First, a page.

when oxygen reacts with other elements and electrons are transferred between two elements

ex. the reaction between magnesium and oxygen that forms magnesium oxide

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hydrolysis

a new solution is formed as chemicals in rock interact with water

ex. sodium minerals react with water to form a saltwater solution

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anthropogenic

weathering as a result of human action

ex. burning of fossil fuels

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why is surface area so important to the weathering process?

smaller pieces have more surface area for water and gasses to react with the rock. therefore, smaller rocks undergo chemical weathering faster than large rocks

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joints

a type of extension fracture formed by movement of the rock in a direction perpendicular to the plane of fracture

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why are joints so important to the process of weathering?

they effectively cut large blocks of rock into smaller one thus increasing the surface area where chemical reactions can take place

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how do caves and sinkholes form?

water dissolves minerals in the rock, leaving residue and open spaces within the rock

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layers of soil horizons

knowt flashcard image
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humus

organic component of soil

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eluviation

the transportation of dissolved or suspended materials by the movement of water (rain)

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leaching

draining a soluble chemical from the soil

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solum

layers that have gone through soil formation

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o horizon (organic)

  • decomposed organic material

  • also called humus

  • most pronounced in forests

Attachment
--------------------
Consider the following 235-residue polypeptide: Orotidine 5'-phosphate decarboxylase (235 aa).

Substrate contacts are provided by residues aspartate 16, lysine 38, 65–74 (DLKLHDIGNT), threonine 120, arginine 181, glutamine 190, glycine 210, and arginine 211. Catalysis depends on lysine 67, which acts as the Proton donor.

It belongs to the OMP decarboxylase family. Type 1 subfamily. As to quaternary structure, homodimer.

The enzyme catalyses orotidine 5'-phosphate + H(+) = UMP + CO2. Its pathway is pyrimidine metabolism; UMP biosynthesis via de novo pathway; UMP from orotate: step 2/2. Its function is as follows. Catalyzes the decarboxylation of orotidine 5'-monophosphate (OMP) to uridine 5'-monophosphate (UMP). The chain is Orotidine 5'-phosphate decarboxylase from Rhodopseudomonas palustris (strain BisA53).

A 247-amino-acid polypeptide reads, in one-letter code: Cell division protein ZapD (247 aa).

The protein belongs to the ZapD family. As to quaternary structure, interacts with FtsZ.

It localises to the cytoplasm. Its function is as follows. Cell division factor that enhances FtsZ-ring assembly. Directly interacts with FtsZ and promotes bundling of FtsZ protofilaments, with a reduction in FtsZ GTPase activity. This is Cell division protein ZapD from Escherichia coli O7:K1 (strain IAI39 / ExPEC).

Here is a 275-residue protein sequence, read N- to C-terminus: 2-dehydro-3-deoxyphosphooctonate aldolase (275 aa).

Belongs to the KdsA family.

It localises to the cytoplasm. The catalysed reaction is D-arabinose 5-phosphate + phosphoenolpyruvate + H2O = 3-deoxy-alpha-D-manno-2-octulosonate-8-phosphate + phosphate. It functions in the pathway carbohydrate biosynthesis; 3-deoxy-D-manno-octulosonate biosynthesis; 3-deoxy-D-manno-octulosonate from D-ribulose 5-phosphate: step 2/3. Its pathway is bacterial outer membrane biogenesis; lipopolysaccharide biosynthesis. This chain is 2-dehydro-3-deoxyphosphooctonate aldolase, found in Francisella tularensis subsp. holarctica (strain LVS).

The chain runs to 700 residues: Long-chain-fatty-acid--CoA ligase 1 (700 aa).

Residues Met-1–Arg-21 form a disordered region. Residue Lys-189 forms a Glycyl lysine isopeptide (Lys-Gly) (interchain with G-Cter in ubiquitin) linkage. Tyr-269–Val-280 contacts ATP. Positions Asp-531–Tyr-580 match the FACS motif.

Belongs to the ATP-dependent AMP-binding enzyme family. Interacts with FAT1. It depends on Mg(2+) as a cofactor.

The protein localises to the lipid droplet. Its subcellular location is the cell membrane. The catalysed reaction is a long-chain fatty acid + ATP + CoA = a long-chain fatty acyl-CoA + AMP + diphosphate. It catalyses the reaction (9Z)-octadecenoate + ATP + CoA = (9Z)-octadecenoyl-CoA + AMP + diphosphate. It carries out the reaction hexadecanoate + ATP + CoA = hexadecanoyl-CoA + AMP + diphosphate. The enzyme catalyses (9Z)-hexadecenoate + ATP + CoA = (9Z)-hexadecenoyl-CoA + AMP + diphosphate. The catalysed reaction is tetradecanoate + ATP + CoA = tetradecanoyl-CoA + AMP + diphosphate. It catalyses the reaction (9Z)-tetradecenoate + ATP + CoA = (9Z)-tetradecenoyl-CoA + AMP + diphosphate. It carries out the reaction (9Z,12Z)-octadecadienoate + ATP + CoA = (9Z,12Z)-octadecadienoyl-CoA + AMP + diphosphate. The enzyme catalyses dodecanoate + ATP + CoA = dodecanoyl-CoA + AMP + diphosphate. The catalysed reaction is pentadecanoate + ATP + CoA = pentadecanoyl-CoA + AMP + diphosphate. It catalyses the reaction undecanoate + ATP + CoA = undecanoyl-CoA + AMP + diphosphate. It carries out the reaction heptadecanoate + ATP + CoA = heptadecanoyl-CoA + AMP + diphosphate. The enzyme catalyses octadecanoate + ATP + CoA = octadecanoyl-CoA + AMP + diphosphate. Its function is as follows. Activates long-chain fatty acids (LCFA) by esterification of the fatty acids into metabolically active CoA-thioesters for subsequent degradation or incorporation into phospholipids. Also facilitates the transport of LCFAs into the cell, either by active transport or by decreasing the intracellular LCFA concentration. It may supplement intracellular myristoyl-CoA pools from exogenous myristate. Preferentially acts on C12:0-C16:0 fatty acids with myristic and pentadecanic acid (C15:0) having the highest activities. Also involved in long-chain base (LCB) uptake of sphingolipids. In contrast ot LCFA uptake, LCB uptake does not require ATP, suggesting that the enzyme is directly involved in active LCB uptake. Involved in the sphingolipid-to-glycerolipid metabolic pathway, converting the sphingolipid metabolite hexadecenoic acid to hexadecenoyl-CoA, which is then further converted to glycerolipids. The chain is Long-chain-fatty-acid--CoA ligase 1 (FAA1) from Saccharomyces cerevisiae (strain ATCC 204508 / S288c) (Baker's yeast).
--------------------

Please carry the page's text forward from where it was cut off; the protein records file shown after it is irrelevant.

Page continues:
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a horizon (topsoil)

  • surface soil/topsoil

  • organic mixed with mineral material

  • most biological activity

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e horizion

minerals

  • zone of leeching

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b horizon (subsoil)

mineral material - zone of accumulation of metals and nutrients

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c horizon

  • least weathered

  • similar to parent material

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soil layer acronym

Only After Eating is Beall Cheerful

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what make up the components of soil?

sand, silt, clay

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describe how to use a soil texture chart

knowt flashcard image
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physical properties of soil

permeability

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permeability

the rate at which water can flow through a substance

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porosity

the pore space in soil between mineral particles filled with either air or water

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chemical properties of soil

  • CEC

  • base saturation

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base saturation

proportion of bases to acids in soil expressed as a percentage

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CEC

Cation Exchange Capacity

  • nutrient holding capacity

  • clay, acidic pH, organic material

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biological properties of soil

  • fungi, bacteria, protozoans = 80-90%

  • rodents, earthworms, snails, slugs (detritivores) - mixing, breakdown of material

  • nitrogen fixing bacteria

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why is the biological part of soil so important for soil health?

because biologically active soils increase organic mater which causes their capacity to hold water to increase